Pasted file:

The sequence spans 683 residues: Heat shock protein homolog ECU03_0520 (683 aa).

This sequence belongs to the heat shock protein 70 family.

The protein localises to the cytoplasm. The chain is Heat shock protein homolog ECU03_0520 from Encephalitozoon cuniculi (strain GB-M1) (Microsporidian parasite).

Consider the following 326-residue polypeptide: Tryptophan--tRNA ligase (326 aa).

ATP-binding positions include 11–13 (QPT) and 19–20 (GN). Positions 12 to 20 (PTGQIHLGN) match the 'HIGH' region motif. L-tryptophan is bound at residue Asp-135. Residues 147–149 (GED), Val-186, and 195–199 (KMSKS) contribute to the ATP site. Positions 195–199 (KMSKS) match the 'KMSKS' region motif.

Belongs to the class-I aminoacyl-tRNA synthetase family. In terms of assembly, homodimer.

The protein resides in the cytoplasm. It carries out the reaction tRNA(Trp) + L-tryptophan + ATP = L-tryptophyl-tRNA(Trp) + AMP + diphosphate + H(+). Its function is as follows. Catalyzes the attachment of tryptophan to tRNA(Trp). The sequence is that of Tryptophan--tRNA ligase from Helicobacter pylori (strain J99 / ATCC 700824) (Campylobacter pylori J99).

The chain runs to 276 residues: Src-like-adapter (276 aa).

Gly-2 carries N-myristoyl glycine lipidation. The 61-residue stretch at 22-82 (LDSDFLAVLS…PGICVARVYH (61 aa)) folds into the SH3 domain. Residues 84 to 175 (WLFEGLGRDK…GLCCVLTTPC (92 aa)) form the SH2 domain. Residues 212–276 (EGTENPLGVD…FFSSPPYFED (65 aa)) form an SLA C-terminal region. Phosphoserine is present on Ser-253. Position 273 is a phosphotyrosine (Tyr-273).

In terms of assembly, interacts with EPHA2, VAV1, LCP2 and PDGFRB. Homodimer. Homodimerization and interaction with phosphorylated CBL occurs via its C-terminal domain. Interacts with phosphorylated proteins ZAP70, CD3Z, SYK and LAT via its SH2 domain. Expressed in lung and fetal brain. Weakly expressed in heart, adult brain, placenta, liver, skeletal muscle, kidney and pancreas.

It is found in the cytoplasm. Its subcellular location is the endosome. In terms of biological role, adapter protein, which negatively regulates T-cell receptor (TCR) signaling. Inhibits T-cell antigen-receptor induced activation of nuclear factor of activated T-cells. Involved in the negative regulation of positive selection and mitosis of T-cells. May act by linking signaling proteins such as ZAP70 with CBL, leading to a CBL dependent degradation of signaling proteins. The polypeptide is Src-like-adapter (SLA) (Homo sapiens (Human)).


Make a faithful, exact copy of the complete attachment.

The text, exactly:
The sequence spans 683 residues: Heat shock protein homolog ECU03_0520 (683 aa).

This sequence belongs to the heat shock protein 70 family.

The protein localises to the cytoplasm. The chain is Heat shock protein homolog ECU03_0520 from Encephalitozoon cuniculi (strain GB-M1) (Microsporidian parasite).

Consider the following 326-residue polypeptide: Tryptophan--tRNA ligase (326 aa).

ATP-binding positions include 11–13 (QPT) and 19–20 (GN). Positions 12 to 20 (PTGQIHLGN) match the 'HIGH' region motif. L-tryptophan is bound at residue Asp-135. Residues 147–149 (GED), Val-186, and 195–199 (KMSKS) contribute to the ATP site. Positions 195–199 (KMSKS) match the 'KMSKS' region motif.

Belongs to the class-I aminoacyl-tRNA synthetase family. In terms of assembly, homodimer.

The protein resides in the cytoplasm. It carries out the reaction tRNA(Trp) + L-tryptophan + ATP = L-tryptophyl-tRNA(Trp) + AMP + diphosphate + H(+). Its function is as follows. Catalyzes the attachment of tryptophan to tRNA(Trp). The sequence is that of Tryptophan--tRNA ligase from Helicobacter pylori (strain J99 / ATCC 700824) (Campylobacter pylori J99).

The chain runs to 276 residues: Src-like-adapter (276 aa).

Gly-2 carries N-myristoyl glycine lipidation. The 61-residue stretch at 22-82 (LDSDFLAVLS…PGICVARVYH (61 aa)) folds into the SH3 domain. Residues 84 to 175 (WLFEGLGRDK…GLCCVLTTPC (92 aa)) form the SH2 domain. Residues 212–276 (EGTENPLGVD…FFSSPPYFED (65 aa)) form an SLA C-terminal region. Phosphoserine is present on Ser-253. Position 273 is a phosphotyrosine (Tyr-273).

In terms of assembly, interacts with EPHA2, VAV1, LCP2 and PDGFRB. Homodimer. Homodimerization and interaction with phosphorylated CBL occurs via its C-terminal domain. Interacts with phosphorylated proteins ZAP70, CD3Z, SYK and LAT via its SH2 domain. Expressed in lung and fetal brain. Weakly expressed in heart, adult brain, placenta, liver, skeletal muscle, kidney and pancreas.

It is found in the cytoplasm. Its subcellular location is the endosome. In terms of biological role, adapter protein, which negatively regulates T-cell receptor (TCR) signaling. Inhibits T-cell antigen-receptor induced activation of nuclear factor of activated T-cells. Involved in the negative regulation of positive selection and mitosis of T-cells. May act by linking signaling proteins such as ZAP70 with CBL, leading to a CBL dependent degradation of signaling proteins. The polypeptide is Src-like-adapter (SLA) (Homo sapiens (Human)).